This essay will not be a monograph. It will be part of a catalogue. Another writer will discuss the sculptures, I will (try to) limit myself to the videos. But it is becoming a substantial essay that may, one day, lead to a larger writing project. For, my fascination with Kalinowska’s work is enduring.

The other artist on whose work I plan to write a book is Indian artist Nalini Malani. I had encountered her shadow play work at the Centre Pompidou, in the exhibition Paris-Delhi-Bombay in 2011. Images like shadows, projected on semi-translucent cylinders that turn, so that the shadows end up enlarged on the walls, and moving. The result is an extremely powerful deployment of the idea of the (multiply) moving imahe - past, resent and perhaps future. When I met the artist later and conveyed my enthusiasm for the shadow plays, the idea began to take shape. I told her these works needed a book.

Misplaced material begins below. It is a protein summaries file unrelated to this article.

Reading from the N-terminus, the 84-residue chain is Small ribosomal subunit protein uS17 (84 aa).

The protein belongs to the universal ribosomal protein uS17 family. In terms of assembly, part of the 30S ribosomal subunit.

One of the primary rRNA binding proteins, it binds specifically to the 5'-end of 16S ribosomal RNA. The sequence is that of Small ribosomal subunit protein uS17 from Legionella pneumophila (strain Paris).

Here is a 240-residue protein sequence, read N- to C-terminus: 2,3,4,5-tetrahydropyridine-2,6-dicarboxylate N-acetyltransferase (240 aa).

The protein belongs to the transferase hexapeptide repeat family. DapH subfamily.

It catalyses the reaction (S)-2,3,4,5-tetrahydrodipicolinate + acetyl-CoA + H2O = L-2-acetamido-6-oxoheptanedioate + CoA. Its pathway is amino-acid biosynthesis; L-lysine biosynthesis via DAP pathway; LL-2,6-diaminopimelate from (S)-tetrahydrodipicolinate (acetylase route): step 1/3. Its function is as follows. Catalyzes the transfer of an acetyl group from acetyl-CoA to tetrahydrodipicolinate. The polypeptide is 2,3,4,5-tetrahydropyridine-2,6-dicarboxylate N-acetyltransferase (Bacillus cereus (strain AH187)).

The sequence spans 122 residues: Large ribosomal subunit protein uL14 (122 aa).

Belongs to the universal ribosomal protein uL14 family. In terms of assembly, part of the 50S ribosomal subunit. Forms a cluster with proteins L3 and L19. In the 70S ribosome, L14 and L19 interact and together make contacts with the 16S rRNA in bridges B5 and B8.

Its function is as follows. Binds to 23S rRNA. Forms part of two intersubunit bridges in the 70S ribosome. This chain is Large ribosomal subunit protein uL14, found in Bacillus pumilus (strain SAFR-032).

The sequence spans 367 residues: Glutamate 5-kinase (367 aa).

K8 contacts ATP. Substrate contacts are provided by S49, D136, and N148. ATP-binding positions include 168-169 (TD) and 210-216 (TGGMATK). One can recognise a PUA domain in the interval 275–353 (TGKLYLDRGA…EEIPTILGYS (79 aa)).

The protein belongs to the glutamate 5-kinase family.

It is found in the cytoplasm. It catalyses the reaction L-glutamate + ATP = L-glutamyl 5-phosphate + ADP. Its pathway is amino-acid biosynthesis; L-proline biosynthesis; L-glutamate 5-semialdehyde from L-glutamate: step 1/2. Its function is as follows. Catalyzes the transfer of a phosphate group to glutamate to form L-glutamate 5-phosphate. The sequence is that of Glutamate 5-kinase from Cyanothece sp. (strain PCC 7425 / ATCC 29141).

She agreed. And then, yes, I should have been able to predict this: she asked me to write it. Now, after getting used to the idea of yet another big writing commitment, I can’t help growing more and more eager to do this, whatever other commitments stand in the way. Here is a truncated image from her current exhibition in Delhi, Twice Upon a Time. I will go to see it, study the documentation of the previous two chapters of this three-partite show, talk with the artist, and trust I will be able to at least make a good start soon.